When it comes to collecting proof about an employee'smedical leave, one stupid mistake can cost your organization big bucks. That mistake? Not giving employees at least 15 calendar days to obtain the necessary medical certification to prove their need for .
Key point: The same rule holds true in recertification cases if employees need to extend their leaves: You must provide at least 15 days from the date the employee asked for the extension.
To verify those dates, send notice ofto employees in writing, preferably by certified mail. Include the deadlines and consequences for not meeting them. Keep track of exactly when you tell employees to turn in the certification and when they actually return it.
Establish a tickler system to consistently track leave requests, the company response, certification requests and the date that the organization returned the certification. Follow the same procedure with every request.
Recent case: When Jackie Killian, a welder for Yorozu Automotive, needed surgery, she requested and was granted FMLA leave until Dec. 10. The surgery led to complications, so Killian called on Dec. 4 to request an extension. A company nurse orally approved the extension but asked for new medical certification.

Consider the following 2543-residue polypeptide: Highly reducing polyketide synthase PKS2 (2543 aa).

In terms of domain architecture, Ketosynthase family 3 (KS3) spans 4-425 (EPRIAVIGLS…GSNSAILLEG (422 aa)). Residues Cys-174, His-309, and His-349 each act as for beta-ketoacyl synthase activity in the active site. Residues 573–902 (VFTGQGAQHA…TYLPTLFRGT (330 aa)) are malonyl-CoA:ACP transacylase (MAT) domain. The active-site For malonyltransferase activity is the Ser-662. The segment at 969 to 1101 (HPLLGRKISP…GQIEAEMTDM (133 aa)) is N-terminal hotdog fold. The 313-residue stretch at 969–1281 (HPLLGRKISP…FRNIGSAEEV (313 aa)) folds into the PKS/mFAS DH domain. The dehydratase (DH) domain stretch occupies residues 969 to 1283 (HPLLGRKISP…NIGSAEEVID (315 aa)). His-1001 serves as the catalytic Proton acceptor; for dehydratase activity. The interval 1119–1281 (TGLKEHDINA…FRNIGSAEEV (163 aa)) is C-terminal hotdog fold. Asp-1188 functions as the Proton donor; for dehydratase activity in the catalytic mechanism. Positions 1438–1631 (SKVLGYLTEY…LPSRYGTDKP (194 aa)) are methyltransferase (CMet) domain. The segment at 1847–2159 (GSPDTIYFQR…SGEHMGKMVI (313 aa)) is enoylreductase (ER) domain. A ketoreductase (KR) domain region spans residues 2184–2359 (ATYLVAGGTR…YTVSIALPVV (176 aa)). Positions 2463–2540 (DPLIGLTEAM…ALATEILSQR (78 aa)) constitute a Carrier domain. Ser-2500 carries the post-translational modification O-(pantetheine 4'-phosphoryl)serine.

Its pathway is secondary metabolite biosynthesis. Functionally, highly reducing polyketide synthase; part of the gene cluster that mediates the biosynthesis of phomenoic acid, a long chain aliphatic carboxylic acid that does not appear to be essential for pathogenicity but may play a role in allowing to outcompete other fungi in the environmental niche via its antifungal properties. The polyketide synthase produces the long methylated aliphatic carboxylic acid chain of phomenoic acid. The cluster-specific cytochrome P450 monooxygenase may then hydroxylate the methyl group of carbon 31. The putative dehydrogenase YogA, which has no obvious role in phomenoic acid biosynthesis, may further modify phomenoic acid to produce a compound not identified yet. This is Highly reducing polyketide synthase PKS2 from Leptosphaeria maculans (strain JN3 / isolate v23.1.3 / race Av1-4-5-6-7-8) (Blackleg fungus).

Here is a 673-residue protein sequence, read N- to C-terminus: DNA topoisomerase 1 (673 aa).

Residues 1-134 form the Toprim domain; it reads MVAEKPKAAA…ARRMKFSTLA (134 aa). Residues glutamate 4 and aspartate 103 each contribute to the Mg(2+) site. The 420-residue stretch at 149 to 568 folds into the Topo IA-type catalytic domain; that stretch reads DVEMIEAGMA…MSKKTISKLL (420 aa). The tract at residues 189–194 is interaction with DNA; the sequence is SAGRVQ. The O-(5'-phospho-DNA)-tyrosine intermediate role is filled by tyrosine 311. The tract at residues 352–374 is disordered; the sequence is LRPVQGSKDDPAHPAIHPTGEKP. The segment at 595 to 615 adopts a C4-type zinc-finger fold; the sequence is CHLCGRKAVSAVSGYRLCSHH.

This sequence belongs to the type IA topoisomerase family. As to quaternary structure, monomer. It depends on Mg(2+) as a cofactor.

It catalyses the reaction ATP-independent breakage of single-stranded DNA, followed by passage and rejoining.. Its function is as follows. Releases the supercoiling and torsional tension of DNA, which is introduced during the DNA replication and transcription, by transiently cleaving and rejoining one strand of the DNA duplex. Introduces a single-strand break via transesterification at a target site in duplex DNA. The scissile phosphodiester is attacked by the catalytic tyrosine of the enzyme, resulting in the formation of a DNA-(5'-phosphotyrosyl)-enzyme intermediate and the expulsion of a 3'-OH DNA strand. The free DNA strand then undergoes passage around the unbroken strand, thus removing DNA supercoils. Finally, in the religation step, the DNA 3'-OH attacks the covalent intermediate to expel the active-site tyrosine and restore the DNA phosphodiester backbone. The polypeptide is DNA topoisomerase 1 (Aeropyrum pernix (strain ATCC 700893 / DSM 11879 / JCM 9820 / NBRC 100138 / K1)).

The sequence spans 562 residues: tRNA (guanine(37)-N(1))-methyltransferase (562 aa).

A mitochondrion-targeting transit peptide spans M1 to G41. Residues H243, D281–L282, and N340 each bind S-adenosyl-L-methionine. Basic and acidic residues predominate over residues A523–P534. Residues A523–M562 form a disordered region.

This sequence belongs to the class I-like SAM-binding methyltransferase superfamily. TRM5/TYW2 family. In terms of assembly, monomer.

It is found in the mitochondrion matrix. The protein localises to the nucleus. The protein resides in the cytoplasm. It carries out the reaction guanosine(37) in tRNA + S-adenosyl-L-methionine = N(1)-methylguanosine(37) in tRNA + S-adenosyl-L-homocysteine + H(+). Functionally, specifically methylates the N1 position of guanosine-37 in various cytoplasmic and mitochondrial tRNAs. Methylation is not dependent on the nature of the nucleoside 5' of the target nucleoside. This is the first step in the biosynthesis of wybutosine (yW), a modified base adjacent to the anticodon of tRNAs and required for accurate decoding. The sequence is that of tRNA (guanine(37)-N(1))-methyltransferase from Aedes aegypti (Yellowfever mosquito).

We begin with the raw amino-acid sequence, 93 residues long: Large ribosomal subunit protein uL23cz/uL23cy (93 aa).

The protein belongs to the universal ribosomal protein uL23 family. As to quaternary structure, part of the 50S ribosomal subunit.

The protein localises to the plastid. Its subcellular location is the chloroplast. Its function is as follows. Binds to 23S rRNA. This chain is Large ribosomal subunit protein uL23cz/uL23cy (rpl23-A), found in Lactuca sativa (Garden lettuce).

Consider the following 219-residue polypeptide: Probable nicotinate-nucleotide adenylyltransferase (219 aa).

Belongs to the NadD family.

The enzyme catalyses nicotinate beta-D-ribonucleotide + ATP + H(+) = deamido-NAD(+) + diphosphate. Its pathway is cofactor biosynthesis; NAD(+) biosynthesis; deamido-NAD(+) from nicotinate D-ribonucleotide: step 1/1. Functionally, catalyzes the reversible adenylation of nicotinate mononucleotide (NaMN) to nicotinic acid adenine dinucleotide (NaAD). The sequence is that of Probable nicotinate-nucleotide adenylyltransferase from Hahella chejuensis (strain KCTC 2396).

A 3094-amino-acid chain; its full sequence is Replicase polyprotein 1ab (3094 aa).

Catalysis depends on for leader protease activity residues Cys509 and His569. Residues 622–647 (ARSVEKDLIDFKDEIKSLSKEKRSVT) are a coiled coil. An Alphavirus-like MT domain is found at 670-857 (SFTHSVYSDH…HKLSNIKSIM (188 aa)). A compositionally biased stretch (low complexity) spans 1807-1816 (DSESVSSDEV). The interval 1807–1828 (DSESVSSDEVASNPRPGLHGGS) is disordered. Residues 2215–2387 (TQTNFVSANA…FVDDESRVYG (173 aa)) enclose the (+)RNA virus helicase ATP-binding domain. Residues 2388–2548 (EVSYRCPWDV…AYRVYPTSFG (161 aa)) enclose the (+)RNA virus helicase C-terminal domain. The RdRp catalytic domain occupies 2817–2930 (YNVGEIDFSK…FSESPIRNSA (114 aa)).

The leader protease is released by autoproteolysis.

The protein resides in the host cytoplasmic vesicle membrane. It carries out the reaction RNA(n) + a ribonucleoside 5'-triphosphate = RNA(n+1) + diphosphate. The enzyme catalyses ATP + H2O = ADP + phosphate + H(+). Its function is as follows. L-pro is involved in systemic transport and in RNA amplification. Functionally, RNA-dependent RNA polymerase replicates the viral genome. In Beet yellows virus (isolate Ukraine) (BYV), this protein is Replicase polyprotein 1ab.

The trouble began on Dec. 10, Killian's original return-to-work date. Her supervisor called her home, demanding to know why she wasn't at work. Killian explained that she received oral approval for extended leave and had 15 days from Dec. 4 to obtain certification. Her doctor faxed the form that day, but Killian's supervisor still fired her.
Killian sued, claiming an FMLA violation because the company didn't give her 15 days to obtain recertification for the FMLA extension. A jury agreed, awarding her $50,000. (Killian v. Yorozu Automotive Tennessee, No. 04-6202, 6th Cir., 2006)
Final tip: While it's not your responsibility to hound employees to submit theon time, it's smart to offer a couple gentle reminders (and document those). Courts will frown on companies that deny leave simply because the employee submits certification on the 16th day. That smacks of retaliation, and a jury might punish you, as this one did.
- Before firing, make sure employee hasn't made any recent safety complaints
- Shift assignment is your call, not the employee's
- Be alert for retaliation after employee reports wrongdoing
- Deployed employees get full pay, benefits, monthly care packages
- Can we require employees to waive their rights to file an EEOC charge?